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A revised survey of Rembrandt's complete painted oeuvre. The question of which 17th-century paintings in Rembrandt's style were actually painted by Rembrandt himself had already become an issue during his lifetime. It is an issue that is still hotly disputed among art historians today. The problem arose because Rembrandt had ...
A Corpus of Rembrandt Paintings VI: Rembrandt's Paintings Revisited - A Complete Survey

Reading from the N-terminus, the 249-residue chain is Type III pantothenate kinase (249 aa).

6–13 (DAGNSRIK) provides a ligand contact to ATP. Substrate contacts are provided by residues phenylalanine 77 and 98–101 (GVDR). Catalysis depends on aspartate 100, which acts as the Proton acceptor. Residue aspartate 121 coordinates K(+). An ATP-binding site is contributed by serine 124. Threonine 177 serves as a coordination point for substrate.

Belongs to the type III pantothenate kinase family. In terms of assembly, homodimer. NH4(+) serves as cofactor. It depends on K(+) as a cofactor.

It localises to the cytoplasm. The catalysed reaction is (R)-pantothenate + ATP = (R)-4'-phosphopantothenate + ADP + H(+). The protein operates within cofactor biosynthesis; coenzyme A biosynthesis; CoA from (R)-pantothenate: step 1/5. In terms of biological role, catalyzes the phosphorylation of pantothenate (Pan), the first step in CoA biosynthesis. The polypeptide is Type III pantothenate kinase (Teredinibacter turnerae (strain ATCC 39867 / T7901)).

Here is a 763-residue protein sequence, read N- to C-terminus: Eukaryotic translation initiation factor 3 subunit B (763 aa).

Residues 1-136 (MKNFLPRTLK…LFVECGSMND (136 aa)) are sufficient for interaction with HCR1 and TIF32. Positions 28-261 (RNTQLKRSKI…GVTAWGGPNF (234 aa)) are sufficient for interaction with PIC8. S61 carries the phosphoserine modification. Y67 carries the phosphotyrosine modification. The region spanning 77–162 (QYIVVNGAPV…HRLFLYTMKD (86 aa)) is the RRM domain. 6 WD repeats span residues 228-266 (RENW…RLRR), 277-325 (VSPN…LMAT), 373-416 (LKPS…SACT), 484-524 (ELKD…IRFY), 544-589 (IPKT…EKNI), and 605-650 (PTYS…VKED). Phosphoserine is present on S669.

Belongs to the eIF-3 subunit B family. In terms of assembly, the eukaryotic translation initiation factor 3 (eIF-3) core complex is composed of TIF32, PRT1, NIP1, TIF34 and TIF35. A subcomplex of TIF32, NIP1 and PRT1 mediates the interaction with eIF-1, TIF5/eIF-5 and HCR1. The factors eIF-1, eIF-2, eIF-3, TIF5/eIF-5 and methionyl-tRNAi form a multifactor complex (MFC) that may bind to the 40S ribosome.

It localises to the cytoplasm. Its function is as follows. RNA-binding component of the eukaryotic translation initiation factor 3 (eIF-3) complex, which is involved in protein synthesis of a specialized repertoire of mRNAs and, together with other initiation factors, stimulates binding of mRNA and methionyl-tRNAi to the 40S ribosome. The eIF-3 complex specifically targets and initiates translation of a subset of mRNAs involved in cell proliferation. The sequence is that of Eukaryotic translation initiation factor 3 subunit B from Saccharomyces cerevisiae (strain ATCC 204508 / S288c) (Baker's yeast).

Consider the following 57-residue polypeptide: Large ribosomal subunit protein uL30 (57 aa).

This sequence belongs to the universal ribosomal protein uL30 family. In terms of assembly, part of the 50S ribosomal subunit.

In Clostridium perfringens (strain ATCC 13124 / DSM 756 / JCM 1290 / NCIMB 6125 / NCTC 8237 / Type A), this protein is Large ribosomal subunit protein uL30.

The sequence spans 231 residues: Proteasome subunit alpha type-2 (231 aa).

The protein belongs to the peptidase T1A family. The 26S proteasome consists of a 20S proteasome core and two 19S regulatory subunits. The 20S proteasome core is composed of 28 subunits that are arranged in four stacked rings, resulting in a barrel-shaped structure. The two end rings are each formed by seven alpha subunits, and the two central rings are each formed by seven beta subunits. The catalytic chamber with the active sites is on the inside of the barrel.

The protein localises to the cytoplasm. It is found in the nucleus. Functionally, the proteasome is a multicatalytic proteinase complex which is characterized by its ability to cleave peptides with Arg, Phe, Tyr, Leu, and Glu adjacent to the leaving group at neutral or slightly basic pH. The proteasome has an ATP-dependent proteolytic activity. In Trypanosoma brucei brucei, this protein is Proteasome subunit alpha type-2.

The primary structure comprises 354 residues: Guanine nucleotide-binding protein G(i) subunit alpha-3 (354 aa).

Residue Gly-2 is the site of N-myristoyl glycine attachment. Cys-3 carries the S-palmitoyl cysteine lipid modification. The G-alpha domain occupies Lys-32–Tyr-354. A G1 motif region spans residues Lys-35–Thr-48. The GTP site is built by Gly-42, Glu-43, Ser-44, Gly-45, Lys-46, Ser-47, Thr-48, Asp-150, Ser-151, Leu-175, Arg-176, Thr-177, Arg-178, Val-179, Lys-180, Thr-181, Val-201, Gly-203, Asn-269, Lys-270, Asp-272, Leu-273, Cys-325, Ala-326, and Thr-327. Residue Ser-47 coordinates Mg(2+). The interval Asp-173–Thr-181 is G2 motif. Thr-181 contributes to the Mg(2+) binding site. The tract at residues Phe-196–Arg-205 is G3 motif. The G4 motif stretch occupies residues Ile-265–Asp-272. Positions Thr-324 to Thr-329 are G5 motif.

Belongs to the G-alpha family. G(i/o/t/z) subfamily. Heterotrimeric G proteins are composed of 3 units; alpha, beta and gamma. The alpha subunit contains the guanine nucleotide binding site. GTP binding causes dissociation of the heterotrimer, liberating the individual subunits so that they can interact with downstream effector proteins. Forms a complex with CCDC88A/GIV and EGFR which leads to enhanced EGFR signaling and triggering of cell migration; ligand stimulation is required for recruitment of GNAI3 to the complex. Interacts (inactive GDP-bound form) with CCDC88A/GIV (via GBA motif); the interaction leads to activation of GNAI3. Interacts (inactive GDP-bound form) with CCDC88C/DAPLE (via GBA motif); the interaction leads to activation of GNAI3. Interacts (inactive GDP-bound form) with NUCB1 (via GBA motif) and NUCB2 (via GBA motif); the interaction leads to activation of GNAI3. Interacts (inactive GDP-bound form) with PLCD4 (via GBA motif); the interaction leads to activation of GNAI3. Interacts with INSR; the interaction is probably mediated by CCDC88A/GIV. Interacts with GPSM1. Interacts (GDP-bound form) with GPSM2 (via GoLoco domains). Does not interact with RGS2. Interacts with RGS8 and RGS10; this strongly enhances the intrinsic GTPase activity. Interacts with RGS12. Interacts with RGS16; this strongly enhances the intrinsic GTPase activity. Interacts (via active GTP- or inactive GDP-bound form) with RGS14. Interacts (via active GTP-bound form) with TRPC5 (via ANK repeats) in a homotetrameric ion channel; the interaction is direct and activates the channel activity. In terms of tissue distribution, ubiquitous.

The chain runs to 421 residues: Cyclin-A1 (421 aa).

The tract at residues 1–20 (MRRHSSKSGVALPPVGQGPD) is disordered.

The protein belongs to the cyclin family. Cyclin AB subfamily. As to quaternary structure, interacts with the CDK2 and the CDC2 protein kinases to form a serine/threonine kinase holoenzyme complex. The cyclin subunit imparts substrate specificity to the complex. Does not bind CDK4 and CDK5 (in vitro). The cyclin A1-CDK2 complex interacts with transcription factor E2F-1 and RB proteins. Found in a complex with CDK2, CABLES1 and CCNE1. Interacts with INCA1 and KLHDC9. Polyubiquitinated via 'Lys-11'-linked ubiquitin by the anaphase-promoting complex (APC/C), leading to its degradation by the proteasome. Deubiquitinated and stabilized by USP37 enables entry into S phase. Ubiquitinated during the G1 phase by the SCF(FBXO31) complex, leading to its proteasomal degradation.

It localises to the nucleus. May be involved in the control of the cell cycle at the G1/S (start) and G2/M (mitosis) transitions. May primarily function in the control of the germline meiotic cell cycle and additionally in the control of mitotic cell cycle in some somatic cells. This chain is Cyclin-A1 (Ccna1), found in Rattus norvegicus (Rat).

A revised survey of Rembrandt's complete painted oeuvre. The question of which 17th-century paintings in Rembrandt's style were actually painted by Rembrandt himself had already become an issue during his lifetime. It is an issue that is still hotly disputed among art historians today. The problem arose because Rembrandt had numerous pupils who learned the art of painting by imitating their master or by assisting him with his work as a portrait painter. He also left pieces unfinished, to be completed by others. The question is how to determine which works were from Rembrandt's own hand. Can we, for example, define the criteria of quality that would allow us to distinguish the master's work from that of his followers? Do we yet have methods of investigation that would deliver objective evidence of authenticity? To what extent do research techniques used in the physical sciences help? Or are we, after all, still dependent on the subjective, expert eye of the connoisseur? The book provides answers to these questions. Prof. Ernst van de Wetering, the author of our forthcoming book which deals with these questions, has been closely involved in all aspects of this research since 1968, the year the renowned Rembrandt Research Project (RRP) was founded. In particular, he played an important role in developing new criteria for authentication. Van de Wetering was also witness to the way the often overly zealous tendency to doubt the authenticity of Rembrandt's paintings got out of hand. In this book he re-attributes to the master a substantial number of unjustly rejected Rembrandts. He also was closely involved in the (re)discovery of a considerable number of lost or completely unknown works by Rembrandt. The verdicts of earlier specialists - including the majority of members of the original RRP (up to 1989) - were based on connoisseurship: the self-confidence in one's ability to recognise a specific artist's style and 'hand'. Over the years, Van de Wetering has carried out seminal research into 17th-century studio practice and ideas about art current in Rembrandt's time. In this book he demonstrates the fallibility of traditional connoisseurship, especially in the case of Rembrandt, who was par excellence a searching artist. The methodological implications of this critical view are discussed in an introductory chapter which relates the history of the developments in this turbulent field of research. Van de Wetering's account of his own involvement in it makes this book a lively and sometimes unexpectedly personal account. The catalogue section presents a chronologically ordered survey of Rembrandt's entire painted oeuvre of 336 paintings, richly illustrated and annotated. For all the paintings re-attributed in this book, extensive commentaries have been included that provide a multi-facetted new insight into Rembrandt's world and the world of art-historical research. Rembrandt's Paintings Revisited is the concluding sixth volume of A Corpus of Rembrandt Paintings (Volumes I-V; 1982, 1986, 1989, 2005, 2010). It can also be read as a revisionary critique of the first three Volumes published by the old RRP team up till 1989 and of Gerson's influential survey of Rembrandt's painted oeuvre of 1968/69. At the same time, the book is designed as an independent overview that can be used on the basis that anyone seeking more detailed information will be referred to the five previous (digital versions of the) Volumes and the detailed catalogues published in the meantime by the various museums with collections of Rembrandt paintings. This work of art history and art research should belong in the library of every serious art historical institute, university or museum.